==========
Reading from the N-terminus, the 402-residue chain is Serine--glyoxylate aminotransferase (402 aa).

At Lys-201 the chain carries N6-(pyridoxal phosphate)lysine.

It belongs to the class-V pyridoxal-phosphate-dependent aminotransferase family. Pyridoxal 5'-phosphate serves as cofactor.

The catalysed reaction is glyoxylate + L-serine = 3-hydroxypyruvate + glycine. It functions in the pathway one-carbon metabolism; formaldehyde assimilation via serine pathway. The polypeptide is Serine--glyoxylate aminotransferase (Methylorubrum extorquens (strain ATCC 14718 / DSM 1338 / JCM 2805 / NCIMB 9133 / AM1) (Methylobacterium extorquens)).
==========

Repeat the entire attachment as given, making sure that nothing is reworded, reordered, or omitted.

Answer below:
Reading from the N-terminus, the 402-residue chain is Serine--glyoxylate aminotransferase (402 aa).

At Lys-201 the chain carries N6-(pyridoxal phosphate)lysine.

It belongs to the class-V pyridoxal-phosphate-dependent aminotransferase family. Pyridoxal 5'-phosphate serves as cofactor.

The catalysed reaction is glyoxylate + L-serine = 3-hydroxypyruvate + glycine. It functions in the pathway one-carbon metabolism; formaldehyde assimilation via serine pathway. The polypeptide is Serine--glyoxylate aminotransferase (Methylorubrum extorquens (strain ATCC 14718 / DSM 1338 / JCM 2805 / NCIMB 9133 / AM1) (Methylobacterium extorquens)).